The Hundred format deserves a chance

The format of The Hundred is controversial but, ultimately, will be proved right or wrong in a month’s time when we know whether or not the public liked it.

I’m all for innovation. I was an innovator when I played. I like to see progressive thinking and an embracing of change.

But I can’t sit here and say that it’s going to work because I think that would be foolish.

I played at the start of the T20 revolution and it took a long time to get used to it and to become engaged in it.

We know that the public in this country support sport incredibly well, though, and I’m sure it’s going to be given a fair chance.

It’s really going to be about the players going out there and putting on a show. The quality of the players in this country means that the cricket should be great.

I’ll be covering the tournament for Sky – my first game is on Friday – and I think it’s also my job as a broadcaster to put my best foot forward and throw myself into things.

It’s going to be interesting for analysts, statisticians and broadcasters because this competition has no history. There is no statistical basis for anything.

Obviously it’s quite similar to T20 in terms of length of innings but everybody is going to be learning about its intricacies – whether to bat or bowl first, how to pace an innings, when to bowl which bowlers – as we go along.

I played at the start of the T20 revolution and it took a long time to get used to it and to become engaged in it.

But it went on to change the game, so it would be wrong not to wait and see how The Hundred pans out in the next few weeks before making a judgement.

Using runs instead of overs is long overdue

There are certainly elements of The Hundred that are going to simplify the game.

I really like the fact that we’re going to be talking about balls instead of overs – it should really add to the theatre.

I’ve always thought that it should be that way anyway. When you’re chasing 70 from 36 balls, it’s much easier to understand that you need to make up the difference between those numbers, rather than think about there being six remaining overs.

You take a lot of pressure off yourself as a batsman by thinking that way and I also think it’s a much more entertaining way of talking about it as a fan. New supporters of cricket will find that concept much easier to understand.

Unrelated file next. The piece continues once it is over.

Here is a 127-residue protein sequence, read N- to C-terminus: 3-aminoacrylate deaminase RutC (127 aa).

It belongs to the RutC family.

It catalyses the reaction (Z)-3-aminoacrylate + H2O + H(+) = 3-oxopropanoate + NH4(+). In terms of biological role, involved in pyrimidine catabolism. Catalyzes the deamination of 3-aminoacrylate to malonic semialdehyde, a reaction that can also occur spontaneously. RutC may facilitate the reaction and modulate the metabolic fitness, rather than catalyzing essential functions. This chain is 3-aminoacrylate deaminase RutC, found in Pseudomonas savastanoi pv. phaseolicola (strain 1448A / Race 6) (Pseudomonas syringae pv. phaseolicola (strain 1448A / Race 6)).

As is the case across all formats of cricket, though, the speed of the game is absolutely paramount.

You simply won’t achieve your aim of attracting new spectators if it’s taking 90 minutes or longer to complete a 100-ball innings.

It shouldn’t be taking much more than an hour to get through these innings and there should be lots of pressure on captains to complete matches in good time.

We need constant energy and constant moving. They need to get on with it.

My 11-year-old son won’t sit down to watch a day of Test cricket, as much as I’d love him to, but he will watch highlights. The younger generation want everything yesterday.

IPL and Big Bash matches take far too long and this competition needs to lead the way in terms of speeding everything up.

A shame to see so many withdrawals


It’s completely understandable, but it’s frustrating to watch so many big names pull out of The Hundred, and I just hope that its credentials are still intact without the pull of those huge names.

With quite a few of the big England players quite rightly focusing on the Test series with India, there are a fair number of star attractions not involved.

It was fantastic to see England’s ODI B team fare so well against Pakistan, though, and those players can at least star during this event.

The ECB put a heavy ticket on white-ball cricket after the 2015 World Cup and you can now see the number of players coming through who play the game in the same style as the normal England side.

Phil Salt, Liam Livingstone and others have really put a show on in the last few weeks and have a chance to make themselves household names in the absence of other stars.

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